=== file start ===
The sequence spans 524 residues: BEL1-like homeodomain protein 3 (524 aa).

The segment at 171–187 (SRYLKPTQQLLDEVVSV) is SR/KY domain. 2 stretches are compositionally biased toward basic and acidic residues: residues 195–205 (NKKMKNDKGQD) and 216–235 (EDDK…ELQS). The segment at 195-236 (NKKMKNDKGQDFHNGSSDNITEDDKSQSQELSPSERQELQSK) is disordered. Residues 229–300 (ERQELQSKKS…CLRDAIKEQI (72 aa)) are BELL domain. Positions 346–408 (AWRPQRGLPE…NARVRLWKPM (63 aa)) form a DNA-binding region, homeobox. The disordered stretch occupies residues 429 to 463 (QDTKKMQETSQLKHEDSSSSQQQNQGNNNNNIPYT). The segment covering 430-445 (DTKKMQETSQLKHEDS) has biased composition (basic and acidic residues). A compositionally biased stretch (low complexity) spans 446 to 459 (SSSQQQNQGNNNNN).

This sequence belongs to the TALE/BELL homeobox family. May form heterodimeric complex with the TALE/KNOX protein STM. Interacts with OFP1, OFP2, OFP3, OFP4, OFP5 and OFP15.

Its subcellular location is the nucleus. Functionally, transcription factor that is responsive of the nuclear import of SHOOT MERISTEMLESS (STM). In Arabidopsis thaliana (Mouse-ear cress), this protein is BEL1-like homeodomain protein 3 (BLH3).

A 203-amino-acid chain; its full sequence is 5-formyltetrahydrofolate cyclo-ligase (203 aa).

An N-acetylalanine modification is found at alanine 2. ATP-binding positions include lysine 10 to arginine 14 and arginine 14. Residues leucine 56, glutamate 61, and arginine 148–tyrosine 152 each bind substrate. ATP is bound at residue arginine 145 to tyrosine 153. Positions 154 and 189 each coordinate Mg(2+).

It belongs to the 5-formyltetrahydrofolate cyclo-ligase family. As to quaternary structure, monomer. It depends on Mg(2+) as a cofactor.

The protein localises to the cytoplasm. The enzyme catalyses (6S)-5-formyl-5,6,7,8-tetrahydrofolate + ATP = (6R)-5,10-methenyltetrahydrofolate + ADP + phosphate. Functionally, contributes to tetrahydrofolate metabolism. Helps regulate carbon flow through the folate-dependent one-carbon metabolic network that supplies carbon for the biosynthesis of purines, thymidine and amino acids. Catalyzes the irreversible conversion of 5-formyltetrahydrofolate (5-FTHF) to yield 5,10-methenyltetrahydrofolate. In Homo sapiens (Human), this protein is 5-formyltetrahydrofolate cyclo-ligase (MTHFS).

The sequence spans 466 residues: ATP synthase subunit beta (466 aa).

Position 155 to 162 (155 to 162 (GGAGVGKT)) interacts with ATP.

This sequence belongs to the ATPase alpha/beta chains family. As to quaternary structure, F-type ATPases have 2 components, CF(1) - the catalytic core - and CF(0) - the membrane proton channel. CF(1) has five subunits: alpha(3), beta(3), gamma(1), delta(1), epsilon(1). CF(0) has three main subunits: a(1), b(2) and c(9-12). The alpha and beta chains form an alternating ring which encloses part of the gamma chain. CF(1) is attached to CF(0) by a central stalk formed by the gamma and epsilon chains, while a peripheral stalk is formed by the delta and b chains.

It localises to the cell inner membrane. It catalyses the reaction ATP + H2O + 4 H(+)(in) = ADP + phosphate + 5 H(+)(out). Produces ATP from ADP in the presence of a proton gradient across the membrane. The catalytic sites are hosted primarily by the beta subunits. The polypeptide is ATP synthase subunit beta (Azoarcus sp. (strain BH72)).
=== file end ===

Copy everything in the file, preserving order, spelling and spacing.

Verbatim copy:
The sequence spans 524 residues: BEL1-like homeodomain protein 3 (524 aa).

The segment at 171–187 (SRYLKPTQQLLDEVVSV) is SR/KY domain. 2 stretches are compositionally biased toward basic and acidic residues: residues 195–205 (NKKMKNDKGQD) and 216–235 (EDDK…ELQS). The segment at 195-236 (NKKMKNDKGQDFHNGSSDNITEDDKSQSQELSPSERQELQSK) is disordered. Residues 229–300 (ERQELQSKKS…CLRDAIKEQI (72 aa)) are BELL domain. Positions 346–408 (AWRPQRGLPE…NARVRLWKPM (63 aa)) form a DNA-binding region, homeobox. The disordered stretch occupies residues 429 to 463 (QDTKKMQETSQLKHEDSSSSQQQNQGNNNNNIPYT). The segment covering 430-445 (DTKKMQETSQLKHEDS) has biased composition (basic and acidic residues). A compositionally biased stretch (low complexity) spans 446 to 459 (SSSQQQNQGNNNNN).

This sequence belongs to the TALE/BELL homeobox family. May form heterodimeric complex with the TALE/KNOX protein STM. Interacts with OFP1, OFP2, OFP3, OFP4, OFP5 and OFP15.

Its subcellular location is the nucleus. Functionally, transcription factor that is responsive of the nuclear import of SHOOT MERISTEMLESS (STM). In Arabidopsis thaliana (Mouse-ear cress), this protein is BEL1-like homeodomain protein 3 (BLH3).

A 203-amino-acid chain; its full sequence is 5-formyltetrahydrofolate cyclo-ligase (203 aa).

An N-acetylalanine modification is found at alanine 2. ATP-binding positions include lysine 10 to arginine 14 and arginine 14. Residues leucine 56, glutamate 61, and arginine 148–tyrosine 152 each bind substrate. ATP is bound at residue arginine 145 to tyrosine 153. Positions 154 and 189 each coordinate Mg(2+).

It belongs to the 5-formyltetrahydrofolate cyclo-ligase family. As to quaternary structure, monomer. It depends on Mg(2+) as a cofactor.

The protein localises to the cytoplasm. The enzyme catalyses (6S)-5-formyl-5,6,7,8-tetrahydrofolate + ATP = (6R)-5,10-methenyltetrahydrofolate + ADP + phosphate. Functionally, contributes to tetrahydrofolate metabolism. Helps regulate carbon flow through the folate-dependent one-carbon metabolic network that supplies carbon for the biosynthesis of purines, thymidine and amino acids. Catalyzes the irreversible conversion of 5-formyltetrahydrofolate (5-FTHF) to yield 5,10-methenyltetrahydrofolate. In Homo sapiens (Human), this protein is 5-formyltetrahydrofolate cyclo-ligase (MTHFS).

The sequence spans 466 residues: ATP synthase subunit beta (466 aa).

Position 155 to 162 (155 to 162 (GGAGVGKT)) interacts with ATP.

This sequence belongs to the ATPase alpha/beta chains family. As to quaternary structure, F-type ATPases have 2 components, CF(1) - the catalytic core - and CF(0) - the membrane proton channel. CF(1) has five subunits: alpha(3), beta(3), gamma(1), delta(1), epsilon(1). CF(0) has three main subunits: a(1), b(2) and c(9-12). The alpha and beta chains form an alternating ring which encloses part of the gamma chain. CF(1) is attached to CF(0) by a central stalk formed by the gamma and epsilon chains, while a peripheral stalk is formed by the delta and b chains.

It localises to the cell inner membrane. It catalyses the reaction ATP + H2O + 4 H(+)(in) = ADP + phosphate + 5 H(+)(out). Produces ATP from ADP in the presence of a proton gradient across the membrane. The catalytic sites are hosted primarily by the beta subunits. The polypeptide is ATP synthase subunit beta (Azoarcus sp. (strain BH72)).